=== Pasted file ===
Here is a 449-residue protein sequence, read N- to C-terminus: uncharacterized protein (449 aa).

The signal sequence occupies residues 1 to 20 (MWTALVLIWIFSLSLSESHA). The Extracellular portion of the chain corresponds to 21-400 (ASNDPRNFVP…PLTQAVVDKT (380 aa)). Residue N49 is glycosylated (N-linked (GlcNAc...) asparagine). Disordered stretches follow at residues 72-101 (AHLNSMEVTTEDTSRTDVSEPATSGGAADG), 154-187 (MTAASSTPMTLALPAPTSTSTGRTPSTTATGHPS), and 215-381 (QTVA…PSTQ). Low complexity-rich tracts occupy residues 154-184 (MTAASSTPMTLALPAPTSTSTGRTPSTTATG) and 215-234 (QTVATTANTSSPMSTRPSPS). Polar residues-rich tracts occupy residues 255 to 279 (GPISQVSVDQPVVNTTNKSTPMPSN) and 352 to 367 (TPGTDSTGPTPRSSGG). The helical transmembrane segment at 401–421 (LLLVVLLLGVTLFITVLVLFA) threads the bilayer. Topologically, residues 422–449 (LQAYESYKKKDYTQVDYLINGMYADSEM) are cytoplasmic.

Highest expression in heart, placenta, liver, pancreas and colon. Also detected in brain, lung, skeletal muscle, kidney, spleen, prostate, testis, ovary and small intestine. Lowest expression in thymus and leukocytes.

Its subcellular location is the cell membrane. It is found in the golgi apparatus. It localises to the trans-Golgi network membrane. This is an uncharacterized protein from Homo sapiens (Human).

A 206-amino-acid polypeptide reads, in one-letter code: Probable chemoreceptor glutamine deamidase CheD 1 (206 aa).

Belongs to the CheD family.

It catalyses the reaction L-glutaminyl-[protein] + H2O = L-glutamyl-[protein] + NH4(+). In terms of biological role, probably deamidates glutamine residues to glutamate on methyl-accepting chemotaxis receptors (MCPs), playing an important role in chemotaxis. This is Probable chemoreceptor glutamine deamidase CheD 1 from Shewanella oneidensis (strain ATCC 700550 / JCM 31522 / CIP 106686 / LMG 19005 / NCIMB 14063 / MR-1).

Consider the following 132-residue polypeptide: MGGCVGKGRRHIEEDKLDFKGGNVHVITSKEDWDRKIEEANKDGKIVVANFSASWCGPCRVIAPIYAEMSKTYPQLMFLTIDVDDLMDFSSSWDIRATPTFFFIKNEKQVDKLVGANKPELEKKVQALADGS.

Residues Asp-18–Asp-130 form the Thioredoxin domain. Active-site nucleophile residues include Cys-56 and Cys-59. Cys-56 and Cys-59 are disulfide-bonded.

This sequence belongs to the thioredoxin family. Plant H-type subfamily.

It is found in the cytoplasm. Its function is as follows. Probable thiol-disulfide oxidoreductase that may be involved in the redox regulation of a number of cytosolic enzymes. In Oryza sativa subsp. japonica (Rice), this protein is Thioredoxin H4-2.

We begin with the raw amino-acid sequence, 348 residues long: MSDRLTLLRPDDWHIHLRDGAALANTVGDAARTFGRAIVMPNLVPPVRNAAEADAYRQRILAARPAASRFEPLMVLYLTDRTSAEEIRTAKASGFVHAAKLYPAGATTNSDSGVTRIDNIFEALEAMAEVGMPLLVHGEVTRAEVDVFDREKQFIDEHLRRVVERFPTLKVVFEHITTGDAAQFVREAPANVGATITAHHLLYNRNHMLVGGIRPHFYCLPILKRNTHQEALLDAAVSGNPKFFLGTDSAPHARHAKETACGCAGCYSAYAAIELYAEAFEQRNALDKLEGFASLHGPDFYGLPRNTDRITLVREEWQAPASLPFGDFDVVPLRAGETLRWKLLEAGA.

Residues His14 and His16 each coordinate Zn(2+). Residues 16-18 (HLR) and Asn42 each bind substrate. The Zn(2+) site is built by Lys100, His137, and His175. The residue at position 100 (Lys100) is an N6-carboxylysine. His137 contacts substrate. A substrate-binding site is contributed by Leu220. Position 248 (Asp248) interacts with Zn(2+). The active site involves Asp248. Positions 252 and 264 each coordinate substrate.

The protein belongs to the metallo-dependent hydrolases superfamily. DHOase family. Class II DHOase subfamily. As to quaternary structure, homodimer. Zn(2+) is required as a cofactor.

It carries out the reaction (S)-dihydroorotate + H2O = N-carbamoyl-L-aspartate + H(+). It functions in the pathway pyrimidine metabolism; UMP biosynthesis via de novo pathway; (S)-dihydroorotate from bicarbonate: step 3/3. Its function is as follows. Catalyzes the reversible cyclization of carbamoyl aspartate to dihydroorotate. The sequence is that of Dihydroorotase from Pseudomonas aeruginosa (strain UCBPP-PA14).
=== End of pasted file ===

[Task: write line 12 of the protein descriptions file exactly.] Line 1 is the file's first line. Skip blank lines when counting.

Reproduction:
We begin with the raw amino-acid sequence, 348 residues long: MSDRLTLLRPDDWHIHLRDGAALANTVGDAARTFGRAIVMPNLVPPVRNAAEADAYRQRILAARPAASRFEPLMVLYLTDRTSAEEIRTAKASGFVHAAKLYPAGATTNSDSGVTRIDNIFEALEAMAEVGMPLLVHGEVTRAEVDVFDREKQFIDEHLRRVVERFPTLKVVFEHITTGDAAQFVREAPANVGATITAHHLLYNRNHMLVGGIRPHFYCLPILKRNTHQEALLDAAVSGNPKFFLGTDSAPHARHAKETACGCAGCYSAYAAIELYAEAFEQRNALDKLEGFASLHGPDFYGLPRNTDRITLVREEWQAPASLPFGDFDVVPLRAGETLRWKLLEAGA.